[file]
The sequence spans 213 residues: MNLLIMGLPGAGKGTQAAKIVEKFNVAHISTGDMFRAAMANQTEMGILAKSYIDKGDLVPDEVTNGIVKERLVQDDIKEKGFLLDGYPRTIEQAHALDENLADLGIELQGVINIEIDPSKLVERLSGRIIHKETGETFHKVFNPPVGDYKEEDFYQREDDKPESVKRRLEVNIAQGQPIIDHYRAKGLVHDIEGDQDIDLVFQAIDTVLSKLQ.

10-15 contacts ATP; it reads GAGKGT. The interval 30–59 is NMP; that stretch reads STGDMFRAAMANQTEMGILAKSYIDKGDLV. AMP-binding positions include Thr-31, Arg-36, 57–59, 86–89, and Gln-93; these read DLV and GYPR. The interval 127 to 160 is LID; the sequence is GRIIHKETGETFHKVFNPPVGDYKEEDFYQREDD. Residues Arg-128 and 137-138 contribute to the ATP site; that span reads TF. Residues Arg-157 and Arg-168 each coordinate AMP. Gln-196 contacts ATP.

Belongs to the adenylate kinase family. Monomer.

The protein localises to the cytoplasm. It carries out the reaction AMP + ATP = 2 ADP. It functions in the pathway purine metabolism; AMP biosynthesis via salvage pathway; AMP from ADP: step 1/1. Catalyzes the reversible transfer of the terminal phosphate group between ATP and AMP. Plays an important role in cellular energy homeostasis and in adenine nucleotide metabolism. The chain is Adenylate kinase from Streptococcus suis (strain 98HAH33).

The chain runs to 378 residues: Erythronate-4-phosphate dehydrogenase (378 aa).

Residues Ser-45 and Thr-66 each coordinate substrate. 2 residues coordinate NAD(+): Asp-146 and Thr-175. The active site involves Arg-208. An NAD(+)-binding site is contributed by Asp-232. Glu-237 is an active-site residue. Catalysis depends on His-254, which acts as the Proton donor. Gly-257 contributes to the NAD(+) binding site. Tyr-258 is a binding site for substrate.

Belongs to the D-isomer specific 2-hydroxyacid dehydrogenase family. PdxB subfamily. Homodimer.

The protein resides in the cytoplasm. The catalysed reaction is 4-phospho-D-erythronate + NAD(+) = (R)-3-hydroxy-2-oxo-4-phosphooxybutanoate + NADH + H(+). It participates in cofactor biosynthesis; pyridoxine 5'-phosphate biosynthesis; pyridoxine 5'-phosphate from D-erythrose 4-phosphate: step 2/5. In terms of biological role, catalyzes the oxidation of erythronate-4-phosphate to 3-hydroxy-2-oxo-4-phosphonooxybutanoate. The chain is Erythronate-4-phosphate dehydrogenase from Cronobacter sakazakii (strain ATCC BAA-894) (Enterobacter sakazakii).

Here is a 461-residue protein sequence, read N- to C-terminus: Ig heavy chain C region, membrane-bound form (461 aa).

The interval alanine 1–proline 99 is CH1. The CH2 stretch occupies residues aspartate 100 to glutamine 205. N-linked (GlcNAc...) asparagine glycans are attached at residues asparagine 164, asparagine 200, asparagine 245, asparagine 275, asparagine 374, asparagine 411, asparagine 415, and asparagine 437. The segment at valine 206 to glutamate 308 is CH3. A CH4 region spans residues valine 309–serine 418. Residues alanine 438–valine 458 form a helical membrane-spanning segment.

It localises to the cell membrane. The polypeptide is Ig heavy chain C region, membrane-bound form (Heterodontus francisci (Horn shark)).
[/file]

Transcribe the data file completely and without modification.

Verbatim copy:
The sequence spans 213 residues: MNLLIMGLPGAGKGTQAAKIVEKFNVAHISTGDMFRAAMANQTEMGILAKSYIDKGDLVPDEVTNGIVKERLVQDDIKEKGFLLDGYPRTIEQAHALDENLADLGIELQGVINIEIDPSKLVERLSGRIIHKETGETFHKVFNPPVGDYKEEDFYQREDDKPESVKRRLEVNIAQGQPIIDHYRAKGLVHDIEGDQDIDLVFQAIDTVLSKLQ.

10-15 contacts ATP; it reads GAGKGT. The interval 30–59 is NMP; that stretch reads STGDMFRAAMANQTEMGILAKSYIDKGDLV. AMP-binding positions include Thr-31, Arg-36, 57–59, 86–89, and Gln-93; these read DLV and GYPR. The interval 127 to 160 is LID; the sequence is GRIIHKETGETFHKVFNPPVGDYKEEDFYQREDD. Residues Arg-128 and 137-138 contribute to the ATP site; that span reads TF. Residues Arg-157 and Arg-168 each coordinate AMP. Gln-196 contacts ATP.

Belongs to the adenylate kinase family. Monomer.

The protein localises to the cytoplasm. It carries out the reaction AMP + ATP = 2 ADP. It functions in the pathway purine metabolism; AMP biosynthesis via salvage pathway; AMP from ADP: step 1/1. Catalyzes the reversible transfer of the terminal phosphate group between ATP and AMP. Plays an important role in cellular energy homeostasis and in adenine nucleotide metabolism. The chain is Adenylate kinase from Streptococcus suis (strain 98HAH33).

The chain runs to 378 residues: Erythronate-4-phosphate dehydrogenase (378 aa).

Residues Ser-45 and Thr-66 each coordinate substrate. 2 residues coordinate NAD(+): Asp-146 and Thr-175. The active site involves Arg-208. An NAD(+)-binding site is contributed by Asp-232. Glu-237 is an active-site residue. Catalysis depends on His-254, which acts as the Proton donor. Gly-257 contributes to the NAD(+) binding site. Tyr-258 is a binding site for substrate.

Belongs to the D-isomer specific 2-hydroxyacid dehydrogenase family. PdxB subfamily. Homodimer.

The protein resides in the cytoplasm. The catalysed reaction is 4-phospho-D-erythronate + NAD(+) = (R)-3-hydroxy-2-oxo-4-phosphooxybutanoate + NADH + H(+). It participates in cofactor biosynthesis; pyridoxine 5'-phosphate biosynthesis; pyridoxine 5'-phosphate from D-erythrose 4-phosphate: step 2/5. In terms of biological role, catalyzes the oxidation of erythronate-4-phosphate to 3-hydroxy-2-oxo-4-phosphonooxybutanoate. The chain is Erythronate-4-phosphate dehydrogenase from Cronobacter sakazakii (strain ATCC BAA-894) (Enterobacter sakazakii).

Here is a 461-residue protein sequence, read N- to C-terminus: Ig heavy chain C region, membrane-bound form (461 aa).

The interval alanine 1–proline 99 is CH1. The CH2 stretch occupies residues aspartate 100 to glutamine 205. N-linked (GlcNAc...) asparagine glycans are attached at residues asparagine 164, asparagine 200, asparagine 245, asparagine 275, asparagine 374, asparagine 411, asparagine 415, and asparagine 437. The segment at valine 206 to glutamate 308 is CH3. A CH4 region spans residues valine 309–serine 418. Residues alanine 438–valine 458 form a helical membrane-spanning segment.

It localises to the cell membrane. The polypeptide is Ig heavy chain C region, membrane-bound form (Heterodontus francisci (Horn shark)).